No packs or compresses should be put on when parts of the body are cold. In such cases the parts in question must first be warmed.
The linen should be wrung out less for short cooling compresses than for dissolving packs of longer duration.
Cooling compresses must be changed as soon as the patient indicates that he feels oppressed or irritated by the heat.
As a general rule, packs on the legs may be left on feverish patients twice as long as packs on the upper parts of the body.
No fever being apparent, the abdominal pack may be changed after about 2-1/2 hours, the leg pack after 5 hours, and even not at all during the night. Packs should be renewed according to requirements of the individual patient, not in accordance with fixed rules.
Great care must be exercised to fasten the packs well and tightly. This is usually done with good strong safety pins; these should be fastened perpendicularly, or at right angles to the length of the material.
When changing the pack on feverish patients who are to receive an ablution or a bath two or three times a day, all pins must be loosened under the bedcovers so that the pack may be removed quickly.
If ablutions only are to be given, the pack is removed gradually as the respective parts of the body are to be washed.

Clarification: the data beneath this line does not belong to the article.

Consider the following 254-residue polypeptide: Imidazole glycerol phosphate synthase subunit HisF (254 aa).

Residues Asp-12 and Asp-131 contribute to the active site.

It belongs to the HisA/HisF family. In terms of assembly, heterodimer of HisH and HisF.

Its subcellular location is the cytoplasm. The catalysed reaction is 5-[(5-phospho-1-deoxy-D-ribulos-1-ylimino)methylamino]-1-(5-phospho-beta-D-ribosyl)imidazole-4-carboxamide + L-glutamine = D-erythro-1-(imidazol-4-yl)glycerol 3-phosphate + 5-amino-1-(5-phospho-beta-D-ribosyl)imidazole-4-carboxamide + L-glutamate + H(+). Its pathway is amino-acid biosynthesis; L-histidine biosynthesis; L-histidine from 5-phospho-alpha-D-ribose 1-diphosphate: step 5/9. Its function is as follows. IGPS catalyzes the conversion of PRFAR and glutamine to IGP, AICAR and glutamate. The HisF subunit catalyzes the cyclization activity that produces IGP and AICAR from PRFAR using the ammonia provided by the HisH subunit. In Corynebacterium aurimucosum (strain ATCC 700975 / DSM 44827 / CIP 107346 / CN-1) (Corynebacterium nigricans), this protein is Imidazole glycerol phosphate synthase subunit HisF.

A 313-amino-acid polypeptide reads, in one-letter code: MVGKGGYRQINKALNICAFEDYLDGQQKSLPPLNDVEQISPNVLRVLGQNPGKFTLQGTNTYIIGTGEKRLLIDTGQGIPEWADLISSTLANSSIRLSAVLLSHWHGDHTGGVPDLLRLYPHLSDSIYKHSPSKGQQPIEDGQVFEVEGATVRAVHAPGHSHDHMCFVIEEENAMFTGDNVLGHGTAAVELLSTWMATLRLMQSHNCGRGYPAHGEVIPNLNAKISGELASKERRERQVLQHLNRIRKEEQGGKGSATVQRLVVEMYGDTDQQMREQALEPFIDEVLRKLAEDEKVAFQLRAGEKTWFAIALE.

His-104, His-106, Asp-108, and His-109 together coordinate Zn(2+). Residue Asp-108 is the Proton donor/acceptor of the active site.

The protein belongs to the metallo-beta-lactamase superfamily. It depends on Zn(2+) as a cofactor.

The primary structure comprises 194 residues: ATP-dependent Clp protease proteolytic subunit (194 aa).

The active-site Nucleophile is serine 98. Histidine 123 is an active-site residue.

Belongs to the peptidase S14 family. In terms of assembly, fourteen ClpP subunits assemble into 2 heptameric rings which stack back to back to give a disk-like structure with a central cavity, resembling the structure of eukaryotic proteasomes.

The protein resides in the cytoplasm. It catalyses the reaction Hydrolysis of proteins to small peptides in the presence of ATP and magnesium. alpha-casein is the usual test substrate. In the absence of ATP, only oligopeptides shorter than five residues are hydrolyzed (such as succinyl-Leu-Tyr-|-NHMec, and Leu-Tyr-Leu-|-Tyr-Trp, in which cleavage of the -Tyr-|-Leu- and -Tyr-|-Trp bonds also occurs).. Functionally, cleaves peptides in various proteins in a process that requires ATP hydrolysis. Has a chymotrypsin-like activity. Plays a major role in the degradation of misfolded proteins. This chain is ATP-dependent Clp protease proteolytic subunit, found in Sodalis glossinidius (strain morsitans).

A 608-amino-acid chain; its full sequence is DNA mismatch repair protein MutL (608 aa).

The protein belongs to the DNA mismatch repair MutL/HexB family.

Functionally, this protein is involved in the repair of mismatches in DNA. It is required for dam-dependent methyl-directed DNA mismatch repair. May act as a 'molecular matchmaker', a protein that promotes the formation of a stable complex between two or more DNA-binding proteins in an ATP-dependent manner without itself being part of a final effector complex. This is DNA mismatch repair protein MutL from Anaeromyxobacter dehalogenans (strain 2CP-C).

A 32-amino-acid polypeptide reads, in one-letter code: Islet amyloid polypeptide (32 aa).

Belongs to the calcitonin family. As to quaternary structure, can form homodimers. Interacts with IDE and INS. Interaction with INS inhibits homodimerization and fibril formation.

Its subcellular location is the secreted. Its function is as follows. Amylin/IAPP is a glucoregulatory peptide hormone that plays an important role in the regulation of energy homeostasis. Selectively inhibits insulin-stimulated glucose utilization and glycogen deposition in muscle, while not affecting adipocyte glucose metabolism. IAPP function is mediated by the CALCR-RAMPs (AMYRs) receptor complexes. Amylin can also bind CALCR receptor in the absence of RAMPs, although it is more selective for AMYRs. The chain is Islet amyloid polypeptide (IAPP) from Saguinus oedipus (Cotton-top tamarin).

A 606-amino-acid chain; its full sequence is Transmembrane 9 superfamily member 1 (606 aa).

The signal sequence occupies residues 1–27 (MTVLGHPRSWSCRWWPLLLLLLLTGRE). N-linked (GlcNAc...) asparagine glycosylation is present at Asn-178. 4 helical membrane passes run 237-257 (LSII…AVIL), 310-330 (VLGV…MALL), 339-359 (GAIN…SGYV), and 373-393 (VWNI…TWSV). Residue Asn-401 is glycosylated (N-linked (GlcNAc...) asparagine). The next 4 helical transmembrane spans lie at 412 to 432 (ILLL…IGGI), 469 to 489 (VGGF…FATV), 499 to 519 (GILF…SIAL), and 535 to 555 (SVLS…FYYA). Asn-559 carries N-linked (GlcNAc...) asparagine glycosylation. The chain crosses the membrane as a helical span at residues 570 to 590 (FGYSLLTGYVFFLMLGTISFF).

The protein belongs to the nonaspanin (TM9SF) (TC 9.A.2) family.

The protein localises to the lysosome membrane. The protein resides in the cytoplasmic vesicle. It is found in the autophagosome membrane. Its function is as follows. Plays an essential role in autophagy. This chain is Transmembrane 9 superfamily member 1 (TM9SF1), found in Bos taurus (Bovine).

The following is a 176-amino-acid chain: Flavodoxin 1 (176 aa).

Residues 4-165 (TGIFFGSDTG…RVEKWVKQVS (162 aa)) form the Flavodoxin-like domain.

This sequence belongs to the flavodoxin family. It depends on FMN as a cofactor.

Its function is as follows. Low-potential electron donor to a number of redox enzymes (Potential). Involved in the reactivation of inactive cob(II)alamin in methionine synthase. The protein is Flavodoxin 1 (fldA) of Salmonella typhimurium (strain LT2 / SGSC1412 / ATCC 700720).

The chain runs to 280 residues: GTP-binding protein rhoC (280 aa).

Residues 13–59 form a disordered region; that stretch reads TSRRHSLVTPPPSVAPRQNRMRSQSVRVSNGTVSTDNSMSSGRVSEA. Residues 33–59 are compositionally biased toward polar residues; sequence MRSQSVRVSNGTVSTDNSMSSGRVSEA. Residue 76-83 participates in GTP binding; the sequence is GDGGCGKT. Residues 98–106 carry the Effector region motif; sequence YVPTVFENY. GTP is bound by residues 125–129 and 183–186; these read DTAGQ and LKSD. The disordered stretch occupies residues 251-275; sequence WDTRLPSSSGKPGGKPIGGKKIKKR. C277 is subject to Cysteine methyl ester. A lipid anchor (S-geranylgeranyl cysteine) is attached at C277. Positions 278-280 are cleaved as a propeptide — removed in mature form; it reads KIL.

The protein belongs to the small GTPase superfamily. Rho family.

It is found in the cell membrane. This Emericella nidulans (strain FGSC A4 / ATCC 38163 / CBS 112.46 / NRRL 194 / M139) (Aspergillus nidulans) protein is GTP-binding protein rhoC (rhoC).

When the fever is moderate, there should be ablutions morning and evening, or a bath in the morning and an ablution in the evening.
When packs are applied only at night, patients require only an ablution in the morning.
If the packs are not renewed, an ablution must follow the removal. This refreshes and strengthens the skin, closes the wide open pores and prevents taking cold.
Dissolving packs, if annoying at night, may be removed under the bedcovers without an ablution.
If the pack is changed without intervening ablution, the new pack must be ready to be applied before the old, hot one, is taken off.
While in a pack, the patient should not leave his bed, not even for the purpose of urinating or for stool.
The following general rules must be applied in connection with the directions given anon for packs during different diseases.
In case of inflammation, the inflamed spot is cooled off by local compresses, and diverting packs of longer duration are applied on other parts of the body.
For instance, in case of inflammation of the brain or tonsils.
The first step is to cool off the blood which flows to the neck and head by short-time compresses on the neck and on the cervix. At the same time an attempt must be made to divert it through lengthier packs on the abdomen, the legs and the wrists, thereby to prevent a further delivery of diseased matter to the centre of inflammation. The solution and excretion of diseased matter from other points than the inflamed spots will thereby be effected, and these will be unburdened and calmed accordingly.